Annotation:Mr. Isaac’s Maggot

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X: 1 T:Mr. Isaac's Maggot. (p)1695.PLFD1.325 M:3/2 L:1/8 Q:3/4=90 B:Playford, Dancing Master,9th Ed,1695. R:.Maggot O:England;London H:1695. Z:Chris Partington <> K:C V:1 clef=treble name="1." [V:1] g4e4d4|cde2d2c2d2G2|G2c4B2A4|A2d4A2B2G2| g4e4d4|cde2d2c2d2G2|G2c4B2 A2fe|d2c2d2B2c4:| |:E2G4A2G4|E2G4ABc2G2|E2G4A2G4|E2G4ABc2G2| (g3f/g/)(a3g/f/)(g3f/g/)|agfe fedcd2G2|(g3f/g/)(a3g/f/)(g3 f/g/)|\ agfe defgd2c2| e4(f3e/f/)g4|cde2d2c2d2G2|e4(f3 e/f/)g4|G2c2cde2d2c2:|

Mr. Isaac, painted by Louis Goupy. The original portrait is lost, but this engraving of it by George White was published in the early 18th century.
MR. ISAAC'S MAGGOT. English, Country Dance Tune (3/2 time). C Major. Standard tuning (fiddle). AB. Issac (c. 1640-1721) was a court dancing master whose hey-day was in the late 17th century, a younger contemporary of John Playford. He has been credited with introducing English country dancing to the court of Louis XIV in France, and he taught Queen Anne as a young princess. Around the year 1702 he became the unofficial royal dancing master. Along with another dancing master named Beveridge, Isaac devised maggots, or distinctive longways country dances often set to triple-time hornpipe tunes and dedicated to a personage. The Richmond, for example, was a ball dance for the court intended to honor the Duke of Richmond, and was first published in 1706 (the music for which was a triple-time hornpipe).

Dance researcher Moira Goff has discovered that "Mr. Isaac" was in fact a Royal dancing master named Francis Thorpe, offering as proof the will of his uncle, Jerome Gahory, who previously occupied the post of Royal dancing master. Gahory left the residue of his English estate to "Francis Thorpe his nephew (known by the name of Isaac)." Francis was the product of Gahory's sister and "Mnsr. Isac", who had a reputation as one of the best dancing masters in Paris. Young Francis may have taken the name Isaac "as a compliment to his father as well as to show his lineage with its associated status." After some time dancing in France, the younger "Mr. Isaac" removed to England, and is recorded as having danced in the English court masque Calisto in 1675. This Mr. Isaac died in 1681, and Goff concludes that references to "Mr. Isaac" after this must refer to his son. John Essex, in his Preface to The Dancing Master (1728) recorded:

The late Mr. Isaac, who had the Honour to teach and instruct our late most excellent and gracious Queen when a young Princess, first gained the Character and afterwards supported that Reputation of being the prime Master in England for forty Years together: He taught the first Quality with Success and Applause, and was justly stiled the Court Dancing-Master, therefore might truly deserve to be called the Gentleman Dancing-Master. (p. xi)[1]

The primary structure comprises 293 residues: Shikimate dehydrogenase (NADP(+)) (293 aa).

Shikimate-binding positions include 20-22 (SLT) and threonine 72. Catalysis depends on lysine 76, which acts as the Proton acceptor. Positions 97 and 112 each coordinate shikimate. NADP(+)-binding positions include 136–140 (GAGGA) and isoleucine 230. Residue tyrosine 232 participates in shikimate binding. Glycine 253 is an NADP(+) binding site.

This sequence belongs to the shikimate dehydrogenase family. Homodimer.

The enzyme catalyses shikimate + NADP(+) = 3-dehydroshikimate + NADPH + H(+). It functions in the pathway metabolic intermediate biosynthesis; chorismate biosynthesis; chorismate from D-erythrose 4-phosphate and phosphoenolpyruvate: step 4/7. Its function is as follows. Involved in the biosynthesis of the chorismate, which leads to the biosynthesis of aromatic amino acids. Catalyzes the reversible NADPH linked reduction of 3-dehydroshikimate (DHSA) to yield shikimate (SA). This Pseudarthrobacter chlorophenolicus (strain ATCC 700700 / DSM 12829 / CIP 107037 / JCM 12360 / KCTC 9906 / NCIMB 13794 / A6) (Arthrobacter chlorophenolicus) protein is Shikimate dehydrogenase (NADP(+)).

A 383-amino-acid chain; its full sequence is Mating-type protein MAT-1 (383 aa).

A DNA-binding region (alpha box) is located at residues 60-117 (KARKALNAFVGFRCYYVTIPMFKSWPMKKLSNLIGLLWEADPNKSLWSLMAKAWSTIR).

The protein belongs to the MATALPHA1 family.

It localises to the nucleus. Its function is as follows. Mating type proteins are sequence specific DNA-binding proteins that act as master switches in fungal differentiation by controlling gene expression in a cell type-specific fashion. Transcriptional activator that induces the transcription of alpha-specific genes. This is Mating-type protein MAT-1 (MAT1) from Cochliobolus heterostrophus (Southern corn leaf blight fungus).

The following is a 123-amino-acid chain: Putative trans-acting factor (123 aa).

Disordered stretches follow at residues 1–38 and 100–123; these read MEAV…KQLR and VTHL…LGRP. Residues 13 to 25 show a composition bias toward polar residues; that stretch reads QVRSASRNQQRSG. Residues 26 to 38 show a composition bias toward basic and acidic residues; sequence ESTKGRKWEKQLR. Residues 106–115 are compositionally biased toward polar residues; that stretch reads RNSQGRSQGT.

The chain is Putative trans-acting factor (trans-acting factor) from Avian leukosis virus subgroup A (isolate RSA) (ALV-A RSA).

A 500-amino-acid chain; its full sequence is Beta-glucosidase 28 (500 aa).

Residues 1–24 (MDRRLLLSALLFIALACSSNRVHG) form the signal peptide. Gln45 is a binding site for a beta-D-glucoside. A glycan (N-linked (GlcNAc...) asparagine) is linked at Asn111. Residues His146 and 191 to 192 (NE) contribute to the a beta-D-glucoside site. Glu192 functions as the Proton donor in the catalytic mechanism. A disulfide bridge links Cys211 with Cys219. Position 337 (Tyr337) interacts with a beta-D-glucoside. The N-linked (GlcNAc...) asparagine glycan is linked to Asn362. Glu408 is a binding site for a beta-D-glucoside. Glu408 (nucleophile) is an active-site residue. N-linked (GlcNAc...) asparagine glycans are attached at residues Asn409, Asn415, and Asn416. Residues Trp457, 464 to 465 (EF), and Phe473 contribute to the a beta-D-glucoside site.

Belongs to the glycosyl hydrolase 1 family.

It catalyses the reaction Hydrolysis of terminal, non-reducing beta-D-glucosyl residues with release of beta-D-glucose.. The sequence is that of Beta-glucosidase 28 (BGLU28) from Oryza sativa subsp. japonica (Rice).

Sixteenth and seventeenth century country dance tunes sometimes had the word "maggot" in their titles, perhaps derived from Italian Maggiolatta or Italian May song, but used in England to mean a whim, fancy, plaything, 'trifle'--essentially an 'earworm'[2]. A maggot was also another name for a dram, a small unit of liquid measure. This anonymous melody dates to 1695, when it first appeared in Playford's Dancing Master, 9th edition. The dance and tune were retained in the long running series through the 18th and last volume, then published by John Young, heir to the Playford publishing concern. It also was included by the Walsh's (father and son) in their Compleat Country Dancing Master, editions of 1718, 1735 and 1754. For more on Isaac see Jennifer Thorp's article "Mr. Isaac, Dancing-Master" in Dance Research - Volume 24, Number 2, Winter 2006, pp. 117-137, where, for example, she gives:

The earliest references to him as a performer in London connect him with the Stuart Court, for in April 1673 a dancer named Isaac was one of several dancers (along with Mr. Priest) who performed as Venetians, a Spaniard, a Conjuror, Devils, and Shepherds, in a masquerade for King Charles II's illegitimate son, the Duke of Monmouth.

A version of "Mr. Isaac's Maggot" has been found included the Suite in C Major[3] by English court composer and recorder player James Paisible (1656-1721) as an "Ornepaipe"

Additional notes

Printed sources : - Barnes (English Country Dance Tunes), 1986. Sharp (Country Dance Tunes), 1909; p. 51.

Recorded sources : - Harmonia Mundi 907101, The King's Noyse - "The King's Delight: 17c Ballads for Voice and Violin Band" (1992).

See also listing at :
Jane Keefer's Folk Music Index: An Index to Recorded Sources [1]

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  1. This quote and information above on Francis Thorpe accessed on 08.07.2020 from Moira Goff's blog "England's Royal Dancing Masters 1660-1714", [2]
  2. Emmerson (1972) states that maggot derives from the Italian maggioletta, which he translates as a 'plaything', but what his source is for this translation is unknown.
  3. A recording of Plaisible's suite has been issued as Arcana Recordings A527, "The Queen's Favourites: Music for Oboe Band at the Court of Anne Stuart", performed by La Petite Ecurie. We are indebted to David Schonfeld for information on this connection.